Subject: Re: [stella] demo update: PCMSD20.BIN|
From: emooney@xxxxxxxxxxxxxxxx (Erik Mooney)
Date: Sat, 12 Apr 1997 00:08:51 GMT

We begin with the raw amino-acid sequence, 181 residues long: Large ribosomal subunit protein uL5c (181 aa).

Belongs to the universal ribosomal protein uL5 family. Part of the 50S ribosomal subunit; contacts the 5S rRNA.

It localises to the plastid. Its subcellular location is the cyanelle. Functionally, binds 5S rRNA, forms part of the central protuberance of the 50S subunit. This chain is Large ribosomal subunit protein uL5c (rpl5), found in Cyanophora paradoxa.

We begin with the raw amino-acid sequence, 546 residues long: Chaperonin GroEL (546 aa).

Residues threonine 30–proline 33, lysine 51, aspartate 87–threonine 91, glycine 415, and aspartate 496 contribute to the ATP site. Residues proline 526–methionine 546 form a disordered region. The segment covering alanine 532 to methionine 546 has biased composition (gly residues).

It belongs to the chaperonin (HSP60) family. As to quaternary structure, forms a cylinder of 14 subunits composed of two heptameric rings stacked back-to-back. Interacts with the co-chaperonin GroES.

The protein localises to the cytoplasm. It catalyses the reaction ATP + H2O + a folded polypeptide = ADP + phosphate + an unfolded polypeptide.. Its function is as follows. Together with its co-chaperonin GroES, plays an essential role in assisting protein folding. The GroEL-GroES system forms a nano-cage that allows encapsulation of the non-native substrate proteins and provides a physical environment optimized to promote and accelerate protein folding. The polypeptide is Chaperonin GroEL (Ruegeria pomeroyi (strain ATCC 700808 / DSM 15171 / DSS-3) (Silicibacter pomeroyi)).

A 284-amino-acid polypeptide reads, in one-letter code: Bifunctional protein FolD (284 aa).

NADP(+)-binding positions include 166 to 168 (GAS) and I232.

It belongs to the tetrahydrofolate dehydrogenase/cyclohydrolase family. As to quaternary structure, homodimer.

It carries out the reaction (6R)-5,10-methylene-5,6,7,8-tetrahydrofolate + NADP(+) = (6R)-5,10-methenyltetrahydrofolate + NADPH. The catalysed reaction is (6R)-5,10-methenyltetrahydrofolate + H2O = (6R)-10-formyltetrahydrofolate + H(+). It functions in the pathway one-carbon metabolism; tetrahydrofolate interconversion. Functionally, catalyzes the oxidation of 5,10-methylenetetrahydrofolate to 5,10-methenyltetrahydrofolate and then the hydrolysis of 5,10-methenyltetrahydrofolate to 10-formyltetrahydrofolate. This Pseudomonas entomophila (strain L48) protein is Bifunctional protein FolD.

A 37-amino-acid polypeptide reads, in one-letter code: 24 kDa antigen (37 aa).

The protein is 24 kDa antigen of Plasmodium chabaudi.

>That's what I thought. He's already using about as many multiple >copies of the back and forth balls as he can, right? It's interesting >that simply because of the way a TV (and the 2600) works, this game >could not be written with vertically traveling balls without major >flicker. The multiple-copies feature generates two or three copies of one object on the same scanline. It doesn't do anything for vertical copies.. to do another object in a different vertical position, wait till the electron beam has scanned down to where you want the second object to begin, set its horizontal position, and write to its graphics (GRP0, GRP1) or enable register (ENABL, ENAMx) >I think you may have misunderstood. The difficulty switch would >control how fast the ship speeds up, not its maximum speed. The >faster you go, the harder it will be two dodge the balls so the faster >you speed up (i.e. the less you can move slowly), ther harder it will >be. Maybe. On the other hand, if you can reverse quickly, that might >come in handy, too. I guess it all depends on what speeds get >implemented. Well, see Missile Command game 1 vs game 2.. game 2 moves the cursor twice as fast and (to me) the game's a lot easier. I think the best way to increase the game's difficulty is change the speed of the balls and let the player's ship function the same way. >Is this done only at power-up or is it done during game play as well? >I guess one instruction per frame won't hurt anything except in the >most complex games. It's done whenever the game wants to check it.. typically, once per frame. The console switches (Color, Select, Reset, difficulties) are read just like the joystick directional inputs. -- Archives available at http://www.biglist.com/lists/stella/archives/ E-mail UNSUBSCRIBE in the body to stella-request@xxxxxxxxxxx to be removed.